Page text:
What life is like when you’re addicted to Tinder
Call me Tinderella
Tinder is possibly the most addictive of vices, combining lust and pride in an app where you judge potential partners in true Paddy McGuinness style. I’ve been a “Tinderholic” for three long years. I’ve been at the receiving end of ridiculous chat up lines and had many an awkward moment with someone who shares many mutual friends.
I’ve deleted the app more times than I can count, mostly in response to obscure vegetable related lines such as “paint me green and spank me like a naughty avocado”, or the classic “cutecumber” compliment. And yet, as Valentine’s Day looms, I find myself mindlessly swiping left and right once again. We all know it’s ridiculously superficial, but there’s something about swiping away that’s bloody addictive because there’s no real consequence. Either we both like each other and I find myself faced with the possibility of meeting my future husband, or we will both get on with our lives being none the wiser.
I’ve seen all the great chat-up lines
The hilarity of chat up lines only improves the experience, as although often disgusting, they’re often so ridiculous you can’t help but laugh. There’s the classic “Putlocker and chill, can’t afford Netflix” – a personal favourite. Honest, succinct and witty, what’s not to like?
Super liking seems weird
Tinder have recently introduced super liking, an idea fraught with danger. I would never superlike someone: it just looks a bit weird and stalkerish. Then when you get superliked, it’s met with an inner conflict of whether to feel honoured or afraid. It’s scarily easy to swipe it by mistake on a guy who you were hardly attracted to, only to quickly delete the match to cope with the embarrassment. Fucking Tinder politics.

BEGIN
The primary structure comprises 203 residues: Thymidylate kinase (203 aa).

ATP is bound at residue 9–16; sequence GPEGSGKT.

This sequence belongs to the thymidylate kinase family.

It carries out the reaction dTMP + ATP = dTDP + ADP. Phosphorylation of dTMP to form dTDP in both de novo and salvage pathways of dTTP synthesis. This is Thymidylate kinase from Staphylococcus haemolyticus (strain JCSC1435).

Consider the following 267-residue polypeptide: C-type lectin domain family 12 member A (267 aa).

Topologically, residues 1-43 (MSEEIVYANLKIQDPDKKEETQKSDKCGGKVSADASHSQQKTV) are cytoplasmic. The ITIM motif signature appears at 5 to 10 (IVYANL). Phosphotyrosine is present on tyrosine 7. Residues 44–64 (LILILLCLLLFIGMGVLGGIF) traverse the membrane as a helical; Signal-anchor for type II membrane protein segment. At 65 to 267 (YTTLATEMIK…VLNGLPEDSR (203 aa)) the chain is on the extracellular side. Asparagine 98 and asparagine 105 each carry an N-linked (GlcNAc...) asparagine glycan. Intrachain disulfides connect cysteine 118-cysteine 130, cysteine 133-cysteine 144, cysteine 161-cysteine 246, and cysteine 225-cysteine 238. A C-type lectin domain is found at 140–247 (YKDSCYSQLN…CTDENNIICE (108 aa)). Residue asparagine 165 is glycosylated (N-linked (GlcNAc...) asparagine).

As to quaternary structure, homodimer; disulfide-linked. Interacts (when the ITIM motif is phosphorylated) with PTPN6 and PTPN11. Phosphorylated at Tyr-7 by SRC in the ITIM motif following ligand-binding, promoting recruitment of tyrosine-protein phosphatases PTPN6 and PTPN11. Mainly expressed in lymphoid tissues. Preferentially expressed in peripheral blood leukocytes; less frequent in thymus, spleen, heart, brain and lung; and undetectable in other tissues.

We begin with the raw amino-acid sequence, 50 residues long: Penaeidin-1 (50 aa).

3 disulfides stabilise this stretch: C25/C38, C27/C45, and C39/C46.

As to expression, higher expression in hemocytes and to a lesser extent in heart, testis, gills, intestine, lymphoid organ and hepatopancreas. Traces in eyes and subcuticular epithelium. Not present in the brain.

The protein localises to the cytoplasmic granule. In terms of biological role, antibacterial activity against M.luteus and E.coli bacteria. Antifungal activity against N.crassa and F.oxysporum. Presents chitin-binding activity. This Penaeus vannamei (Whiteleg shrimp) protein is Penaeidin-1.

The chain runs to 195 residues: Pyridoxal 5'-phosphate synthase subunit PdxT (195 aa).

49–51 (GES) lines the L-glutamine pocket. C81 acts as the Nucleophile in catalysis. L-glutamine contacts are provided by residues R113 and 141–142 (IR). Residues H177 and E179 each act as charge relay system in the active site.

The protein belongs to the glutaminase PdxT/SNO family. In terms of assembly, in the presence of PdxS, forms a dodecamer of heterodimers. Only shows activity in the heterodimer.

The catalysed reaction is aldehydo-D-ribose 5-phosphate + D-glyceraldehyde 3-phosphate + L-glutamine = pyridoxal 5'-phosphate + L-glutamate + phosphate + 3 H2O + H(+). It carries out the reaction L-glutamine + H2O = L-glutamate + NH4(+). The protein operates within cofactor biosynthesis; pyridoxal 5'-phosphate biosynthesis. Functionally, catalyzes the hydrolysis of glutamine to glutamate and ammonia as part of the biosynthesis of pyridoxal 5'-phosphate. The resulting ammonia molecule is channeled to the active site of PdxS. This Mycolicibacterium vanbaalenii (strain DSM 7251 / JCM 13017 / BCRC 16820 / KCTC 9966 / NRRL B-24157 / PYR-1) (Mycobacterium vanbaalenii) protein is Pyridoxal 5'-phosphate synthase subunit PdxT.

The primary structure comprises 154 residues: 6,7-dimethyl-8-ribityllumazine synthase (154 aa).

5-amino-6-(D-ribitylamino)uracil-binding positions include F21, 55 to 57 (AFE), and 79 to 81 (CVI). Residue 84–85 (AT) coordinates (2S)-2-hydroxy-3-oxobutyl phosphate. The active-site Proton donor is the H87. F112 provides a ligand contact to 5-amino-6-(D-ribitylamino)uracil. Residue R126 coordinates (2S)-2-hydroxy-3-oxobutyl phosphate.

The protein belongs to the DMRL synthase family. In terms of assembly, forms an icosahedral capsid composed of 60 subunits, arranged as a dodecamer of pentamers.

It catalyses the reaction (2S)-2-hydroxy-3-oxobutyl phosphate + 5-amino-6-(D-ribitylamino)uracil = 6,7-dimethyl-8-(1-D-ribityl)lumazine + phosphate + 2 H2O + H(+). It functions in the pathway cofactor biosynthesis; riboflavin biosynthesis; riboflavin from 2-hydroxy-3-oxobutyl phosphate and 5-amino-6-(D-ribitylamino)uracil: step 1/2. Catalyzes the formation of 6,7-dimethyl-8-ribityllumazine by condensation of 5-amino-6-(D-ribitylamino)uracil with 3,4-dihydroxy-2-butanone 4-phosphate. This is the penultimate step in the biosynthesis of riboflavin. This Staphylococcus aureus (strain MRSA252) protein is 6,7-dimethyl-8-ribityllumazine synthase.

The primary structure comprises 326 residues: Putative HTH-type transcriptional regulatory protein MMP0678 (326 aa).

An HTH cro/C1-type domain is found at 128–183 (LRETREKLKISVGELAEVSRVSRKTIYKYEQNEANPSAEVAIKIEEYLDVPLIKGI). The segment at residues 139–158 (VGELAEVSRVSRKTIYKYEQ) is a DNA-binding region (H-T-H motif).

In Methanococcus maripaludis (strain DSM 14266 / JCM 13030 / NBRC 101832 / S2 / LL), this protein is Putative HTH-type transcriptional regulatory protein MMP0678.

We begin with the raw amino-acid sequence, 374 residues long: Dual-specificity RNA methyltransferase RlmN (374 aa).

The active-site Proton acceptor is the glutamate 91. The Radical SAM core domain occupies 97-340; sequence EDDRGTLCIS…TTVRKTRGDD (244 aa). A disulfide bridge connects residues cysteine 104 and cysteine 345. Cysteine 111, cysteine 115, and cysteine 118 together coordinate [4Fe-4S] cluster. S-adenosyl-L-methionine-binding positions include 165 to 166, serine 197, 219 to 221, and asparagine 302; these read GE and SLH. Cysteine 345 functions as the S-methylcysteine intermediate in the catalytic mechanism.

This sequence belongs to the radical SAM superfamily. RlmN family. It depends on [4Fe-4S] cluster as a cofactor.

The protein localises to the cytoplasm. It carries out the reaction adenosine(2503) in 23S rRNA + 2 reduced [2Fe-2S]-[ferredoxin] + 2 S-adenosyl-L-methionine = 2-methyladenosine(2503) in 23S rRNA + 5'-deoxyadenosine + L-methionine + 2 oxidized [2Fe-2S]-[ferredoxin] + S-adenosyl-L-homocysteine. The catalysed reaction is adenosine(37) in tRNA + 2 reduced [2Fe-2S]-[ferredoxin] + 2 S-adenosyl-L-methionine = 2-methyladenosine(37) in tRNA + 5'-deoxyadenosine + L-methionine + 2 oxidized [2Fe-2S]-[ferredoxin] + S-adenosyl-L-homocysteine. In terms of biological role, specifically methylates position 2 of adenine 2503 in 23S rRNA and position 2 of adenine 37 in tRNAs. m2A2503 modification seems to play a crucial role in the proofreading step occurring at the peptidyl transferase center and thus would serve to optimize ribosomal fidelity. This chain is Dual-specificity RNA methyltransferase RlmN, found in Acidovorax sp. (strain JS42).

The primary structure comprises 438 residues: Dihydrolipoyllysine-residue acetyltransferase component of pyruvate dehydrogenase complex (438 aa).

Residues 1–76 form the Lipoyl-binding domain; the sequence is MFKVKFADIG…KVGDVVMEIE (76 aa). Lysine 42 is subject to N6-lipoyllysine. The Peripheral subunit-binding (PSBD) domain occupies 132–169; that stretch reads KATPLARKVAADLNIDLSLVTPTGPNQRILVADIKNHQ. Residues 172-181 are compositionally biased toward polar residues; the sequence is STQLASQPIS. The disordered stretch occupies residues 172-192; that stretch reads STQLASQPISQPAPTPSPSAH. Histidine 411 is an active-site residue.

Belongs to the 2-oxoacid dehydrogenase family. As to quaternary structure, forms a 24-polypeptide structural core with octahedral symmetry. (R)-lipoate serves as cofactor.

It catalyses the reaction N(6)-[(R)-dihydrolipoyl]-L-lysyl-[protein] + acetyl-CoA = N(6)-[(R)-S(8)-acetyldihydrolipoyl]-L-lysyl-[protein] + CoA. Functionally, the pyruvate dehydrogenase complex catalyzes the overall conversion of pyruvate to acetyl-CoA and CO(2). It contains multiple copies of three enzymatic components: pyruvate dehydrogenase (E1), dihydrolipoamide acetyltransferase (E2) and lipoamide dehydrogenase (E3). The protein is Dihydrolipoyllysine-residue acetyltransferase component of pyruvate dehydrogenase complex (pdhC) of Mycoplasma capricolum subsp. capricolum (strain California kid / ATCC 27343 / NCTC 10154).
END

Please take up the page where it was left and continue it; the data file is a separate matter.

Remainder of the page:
Matching with people you know will always be awkward
Then there’s the timely debate over what to do when you come across a familiar face. You recognise them from your seminars, reminiscing about that one time they borrowed your pen. Maybe it could be fate, perhaps you’re destined to be together. Or, more likely, they don’t have a clue who you are and so you’re left feeling lonely and rejected when you don’t get a match.
On the other hand, you do match with them – solely so you can swap notes when you skip out next time you have a hangover, but the awkwardness soon descends. You make shy glances and god forbid you make eye contact. Your seminar will never be the same, and you vow never to match an acquaintance again in order to avoid repeating this experience. You can almost hear them discussing the likelihood of a pull with their flatmates and then you will inevitably bump into each other outside Revs and whichever way you swiped, it will be fairly uncomfortable. Or a great night.
Being addicted to Tinder means downloading every other dating app too
Life as a Tinderholic is met with regrettable decisions, such as 3am swiping sessions which are unlikely to ever result in finding a Prince Charming. Fed up of the search for a diamond in the rough, I downloaded Bumble. A new kind of Tinder, Bumble puts the girl in the limelight as she has to make the first move, otherwise the match is terminated. I now realise how difficult it is to come up with anything to say past “Hiya”, and I even resorted to looking up best chat up lines to try and make my self sound slightly more interesting.
But ultimately for me nothing else will ever beat the satisfaction of Tinder. The intoxicating anticipation and excitement of who will pop up next. Yes it’s superficial, yes I realise I won’t meet the love of my life, but damn it if it isn’t fun. At least I haven’t got Tinder Plus…yet.